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THE AUTHOR OF THE ORIGINAL PAMPHLET: OF “RELIGIOUS AND CIVIL
ro - UNION ;”.66 THE -VOICE OF THE PEOPLE,” &c.
PRINTED FOR THE COMPILER,
BY THOMAS STAGG, 17, WHITE HORSE YARD; DRURY LANE.
PUBLISHED BY JOHN CROOK, OF NEW CLEMENT'S-INN CHAMBERS,
1650 manche FULL four-and-twenty times the sun, Has, in its course, its circuits run; Since first a tenant of the world, I came; Birth premature, and of a tender frame: Thou, through the course of each revolving year, Softened each trouble and dried up each tear : When more than common sorrows me oppres'd: When passions harrassed, and when vice distres'd: Bid passions vanish, hushed the storms of vice; Nor e'er forsook me in the unequal strife! When eaglet-like, I took my early way, And sprung, rejoicing, towards the source of day! Then found Thy beams too brilliant for my sight; And sunk, reluctant, to the shades of night. Long since convinced, though I can't soar to Thee! Thou gracious Power! would deign to stoop to me: And shew, in fullest light, the Deity! To Thee, great God, to Thee, as Chief, I owe, This mortal bliss, this Paradise below. To thee, my God, to Thee of right belong, These early efforts of my youthful song.
“For the invisible things of Him from the creation of the world, are clearly seen, being understood by the things that are made, even His Eternal Power and Godhead," " because that which may be known of God is manifest in them.”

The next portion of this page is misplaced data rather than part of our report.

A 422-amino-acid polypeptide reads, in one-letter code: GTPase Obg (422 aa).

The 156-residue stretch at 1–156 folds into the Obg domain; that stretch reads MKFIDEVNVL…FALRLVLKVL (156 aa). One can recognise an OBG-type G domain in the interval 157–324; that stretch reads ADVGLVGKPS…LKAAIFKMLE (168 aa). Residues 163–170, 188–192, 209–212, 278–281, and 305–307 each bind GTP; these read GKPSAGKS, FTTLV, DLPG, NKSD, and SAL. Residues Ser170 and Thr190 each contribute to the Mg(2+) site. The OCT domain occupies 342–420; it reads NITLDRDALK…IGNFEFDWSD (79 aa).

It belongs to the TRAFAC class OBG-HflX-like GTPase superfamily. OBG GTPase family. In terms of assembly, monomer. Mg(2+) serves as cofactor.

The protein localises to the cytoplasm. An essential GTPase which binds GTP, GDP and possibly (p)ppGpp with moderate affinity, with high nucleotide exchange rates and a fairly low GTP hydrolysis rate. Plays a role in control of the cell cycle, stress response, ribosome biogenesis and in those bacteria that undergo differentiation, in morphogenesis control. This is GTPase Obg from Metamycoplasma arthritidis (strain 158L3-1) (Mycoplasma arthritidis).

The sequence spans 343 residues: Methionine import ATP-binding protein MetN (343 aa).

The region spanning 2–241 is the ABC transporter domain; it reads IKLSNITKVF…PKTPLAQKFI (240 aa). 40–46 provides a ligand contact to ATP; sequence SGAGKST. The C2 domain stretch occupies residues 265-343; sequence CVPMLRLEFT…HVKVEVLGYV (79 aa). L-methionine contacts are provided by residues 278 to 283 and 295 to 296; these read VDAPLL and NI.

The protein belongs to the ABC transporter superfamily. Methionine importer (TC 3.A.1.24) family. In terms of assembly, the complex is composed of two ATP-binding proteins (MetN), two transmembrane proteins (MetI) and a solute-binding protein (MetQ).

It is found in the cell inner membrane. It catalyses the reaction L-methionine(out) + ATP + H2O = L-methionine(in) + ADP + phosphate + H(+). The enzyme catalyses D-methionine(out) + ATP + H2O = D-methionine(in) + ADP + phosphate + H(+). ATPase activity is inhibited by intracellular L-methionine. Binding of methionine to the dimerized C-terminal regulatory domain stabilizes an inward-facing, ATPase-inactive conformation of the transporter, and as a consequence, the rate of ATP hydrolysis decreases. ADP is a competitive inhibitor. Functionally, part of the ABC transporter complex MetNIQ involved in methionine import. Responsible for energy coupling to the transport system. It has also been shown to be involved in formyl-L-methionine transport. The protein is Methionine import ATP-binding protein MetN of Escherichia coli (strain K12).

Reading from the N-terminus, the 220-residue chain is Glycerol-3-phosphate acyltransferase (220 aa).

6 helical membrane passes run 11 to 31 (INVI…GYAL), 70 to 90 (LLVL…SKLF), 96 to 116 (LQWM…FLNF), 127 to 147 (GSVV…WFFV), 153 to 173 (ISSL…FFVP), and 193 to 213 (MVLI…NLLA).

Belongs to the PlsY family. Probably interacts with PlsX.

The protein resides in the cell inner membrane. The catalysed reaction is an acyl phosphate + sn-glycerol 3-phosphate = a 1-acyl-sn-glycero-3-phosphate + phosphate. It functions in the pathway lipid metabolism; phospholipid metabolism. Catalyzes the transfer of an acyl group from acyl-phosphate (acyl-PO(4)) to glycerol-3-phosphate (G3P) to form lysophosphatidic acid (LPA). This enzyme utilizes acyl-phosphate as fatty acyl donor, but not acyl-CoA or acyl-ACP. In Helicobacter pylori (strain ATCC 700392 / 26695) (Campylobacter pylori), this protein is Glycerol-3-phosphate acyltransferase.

Yet, though, physically, “ The Sun shall be no more thy light by day; neither for brightness shall the Moon give light unto thee, but the Lord shall be unto thee an everlasting light, and thy God thy Glory.”
For metaphysically, “Thy Sun shall no more go down; neither shall The Moon withdraw itself: for the Lord shall be thine everlasting light, and the days of thy mourning shall be ended."*
* For a degree of illustration, as to the adoption of the latter quotation, reference is made to the annexed Diagram; more especially to “The Signet of God;" the perscnification and concentration of Good.
I. “Religious and Civil Union” was printed under a proposal to apply the profit of publication, if any, towards the advancement of an Association therein designated and proposed; but the great bulk of the expenses still remain with the Author. Though this re-publication of the essence is an additional expence to the Compiler, the comparative compression essentially reduces the cost to the general reader.
II. This synopsis, exceeding, very considerably, the original calculation in size and cost, a moiety of the then intended number of copies, only, will be immediately issued from the Press: the remainder to be subsequently printed from a stereotyped copy, with cheaper materials, so as to reduce, considerably, the price of this Essay to the public, and to accommodate all classes of readers.
III. The Compiler, being more independent of men and manners, and possessing more leisure than during the thirty-three years of